Engaging with and applying theory
This essay will explore how political economy theories apply to traditional media in a more modern setting. A specific example will be used to observe the relationship between media and the economy and how this translates into the patterns of political behaviour. The television show, My Kitchen Rules, will be used to highlight how a traditional medium has a symbiotic relationship with the economy and society and how political economy theories can explain how this works.
The Seven Network’s My Kitchen Rules was renewed for a sixth season this year. The cooking series is a shining example of how the economy and money affects the content shown on our televisions and how this manifests outside of the show. Thus, the theories of political economy can be used to analyse the program. Most notably, My Kitchen Rules uses us (the viewers) and its contestants as a commodity for the network to exploit and capitalize on and uses a number of product placements and features sponsors, which has its own implications.
There is no denying that My Kitchen Rules rakes in ratings for Seven. The season six launch on February 2 garnered 1,596,000 viewers, with the series (so far) peaking at 1,780,000 for episode 23, which aired on March 10 (Knox 2015). Up until now, even at its lowest, My Kitchen Rules had a nationwide audience of 1,373,000 and still managed to be the most viewed program (Knox 2015). There are a number of factors contributing to the show’s success.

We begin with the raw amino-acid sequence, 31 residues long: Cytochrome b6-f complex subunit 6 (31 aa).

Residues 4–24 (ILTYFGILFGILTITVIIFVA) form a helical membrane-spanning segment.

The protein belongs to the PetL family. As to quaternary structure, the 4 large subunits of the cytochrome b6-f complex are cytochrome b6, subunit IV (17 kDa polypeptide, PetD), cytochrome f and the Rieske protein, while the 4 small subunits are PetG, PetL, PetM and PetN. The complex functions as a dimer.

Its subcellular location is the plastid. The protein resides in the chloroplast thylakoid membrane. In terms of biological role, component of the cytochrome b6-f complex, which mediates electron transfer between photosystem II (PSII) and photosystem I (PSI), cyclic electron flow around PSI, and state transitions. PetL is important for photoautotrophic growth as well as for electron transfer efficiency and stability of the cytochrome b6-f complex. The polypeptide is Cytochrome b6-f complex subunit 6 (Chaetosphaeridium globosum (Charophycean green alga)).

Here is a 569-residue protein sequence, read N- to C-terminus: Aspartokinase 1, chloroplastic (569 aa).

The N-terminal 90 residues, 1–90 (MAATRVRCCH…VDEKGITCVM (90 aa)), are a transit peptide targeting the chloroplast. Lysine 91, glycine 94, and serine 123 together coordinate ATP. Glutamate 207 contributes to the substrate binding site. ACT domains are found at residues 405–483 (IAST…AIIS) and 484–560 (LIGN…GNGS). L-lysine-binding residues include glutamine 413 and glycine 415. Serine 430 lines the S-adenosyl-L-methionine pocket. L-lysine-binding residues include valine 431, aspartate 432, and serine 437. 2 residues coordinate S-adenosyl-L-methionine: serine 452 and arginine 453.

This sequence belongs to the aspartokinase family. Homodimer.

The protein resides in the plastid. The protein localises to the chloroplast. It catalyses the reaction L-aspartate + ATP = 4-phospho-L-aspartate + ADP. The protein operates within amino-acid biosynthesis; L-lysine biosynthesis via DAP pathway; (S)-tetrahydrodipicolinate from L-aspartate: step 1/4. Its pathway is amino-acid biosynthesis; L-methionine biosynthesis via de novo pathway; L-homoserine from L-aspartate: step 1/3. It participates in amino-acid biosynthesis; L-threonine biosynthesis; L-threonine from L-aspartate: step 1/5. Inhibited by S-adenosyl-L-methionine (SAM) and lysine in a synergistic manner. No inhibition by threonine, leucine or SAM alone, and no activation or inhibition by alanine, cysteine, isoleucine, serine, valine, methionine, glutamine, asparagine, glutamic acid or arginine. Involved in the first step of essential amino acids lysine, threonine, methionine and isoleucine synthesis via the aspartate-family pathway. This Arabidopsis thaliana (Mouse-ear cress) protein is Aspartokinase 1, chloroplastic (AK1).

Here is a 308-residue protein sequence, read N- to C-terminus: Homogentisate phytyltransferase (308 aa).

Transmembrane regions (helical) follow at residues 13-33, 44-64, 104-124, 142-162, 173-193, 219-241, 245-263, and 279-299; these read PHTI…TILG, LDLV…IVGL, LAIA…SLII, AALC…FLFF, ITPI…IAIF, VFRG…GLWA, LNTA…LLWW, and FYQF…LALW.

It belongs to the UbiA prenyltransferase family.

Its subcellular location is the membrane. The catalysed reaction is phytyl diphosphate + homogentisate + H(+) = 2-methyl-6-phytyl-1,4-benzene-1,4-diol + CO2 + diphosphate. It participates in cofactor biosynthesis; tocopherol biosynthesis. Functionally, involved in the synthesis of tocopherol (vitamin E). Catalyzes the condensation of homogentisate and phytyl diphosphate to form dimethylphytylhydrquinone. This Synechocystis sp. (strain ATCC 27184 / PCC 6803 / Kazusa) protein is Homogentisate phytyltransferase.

Riding on the coattails of Network Ten’s Masterchef Australia, the show comes at a time where Australians have moved their focus away from food that is cooked solely for efficiency or for sustenance, but to cook for pleasure, taste and aesthetics or to entertain others. Food, especially homemade, is a cultural symbol for “bonding, families, groups, and friends” and also “conciliation”, i.e. “feel[ing] good” when “we … eat together”, and this has attributed to both shows’ success...